(Bloomberg) -- The smallest gain in U.S. payrolls in six months need not presage the kind of slowdown that bedeviled the world’s largest economy for the past two years.
Rising auto sales, improving bank credit and stabilization of housing are among the signs the economy is more resilient now than it was around the same time in 2010 and 2011, according to Marisa Di Natale, an economist at Moody’s Analytics in West Chester, Pennsylvania.
“From where we sit right now, we think the economy looks fundamentally stronger,” Di Natale said. “Surveys of business and consumer confidence are better, the labor market data looks a lot better than it did last year, even some of the housing data looks better.”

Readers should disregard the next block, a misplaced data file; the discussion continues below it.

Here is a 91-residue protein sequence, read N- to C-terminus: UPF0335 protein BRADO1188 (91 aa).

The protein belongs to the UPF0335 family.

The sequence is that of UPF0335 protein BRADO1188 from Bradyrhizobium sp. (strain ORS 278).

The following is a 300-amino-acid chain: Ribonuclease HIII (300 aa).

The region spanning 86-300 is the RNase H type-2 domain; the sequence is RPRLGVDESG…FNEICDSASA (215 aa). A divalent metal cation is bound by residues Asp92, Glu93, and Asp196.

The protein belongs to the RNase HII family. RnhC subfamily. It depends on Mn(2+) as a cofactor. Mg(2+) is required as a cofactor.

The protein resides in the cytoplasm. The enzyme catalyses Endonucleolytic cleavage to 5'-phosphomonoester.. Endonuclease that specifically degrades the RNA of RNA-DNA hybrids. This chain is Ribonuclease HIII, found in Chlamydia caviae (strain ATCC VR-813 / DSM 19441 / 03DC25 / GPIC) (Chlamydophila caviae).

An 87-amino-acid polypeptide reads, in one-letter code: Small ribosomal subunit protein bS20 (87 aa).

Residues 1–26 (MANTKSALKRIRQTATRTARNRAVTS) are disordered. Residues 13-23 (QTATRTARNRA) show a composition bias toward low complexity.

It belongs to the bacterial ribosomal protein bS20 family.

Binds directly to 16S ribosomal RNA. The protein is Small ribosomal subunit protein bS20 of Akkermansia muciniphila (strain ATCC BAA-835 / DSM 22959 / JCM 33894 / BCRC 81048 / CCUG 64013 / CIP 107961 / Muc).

Stocks and bond yields fell on May 4 after a report showing payrolls climbed 115,000 in April, less than the 160,000 median forecast in a Bloomberg News survey of 85 economists. The slowdown followed data showing the pace of economic expansion cooled in the first quarter, prompting concerns that another pickup in growth may again be sputtering.
In 2011, the economy was rocked by repeated shocks. Oil prices soared as a result of political upheaval in the Middle East, a tsunami and earthquake in Japan disrupted manufacturing supply chains, Europe’s debt woes deepened and U.S. lawmakers struggled to reach an accord to raise the debt ceiling.
Payroll growth slowed to an average monthly pace of 80,000 in the period from May through August 2011, from 207,000 in the first four months of the year.
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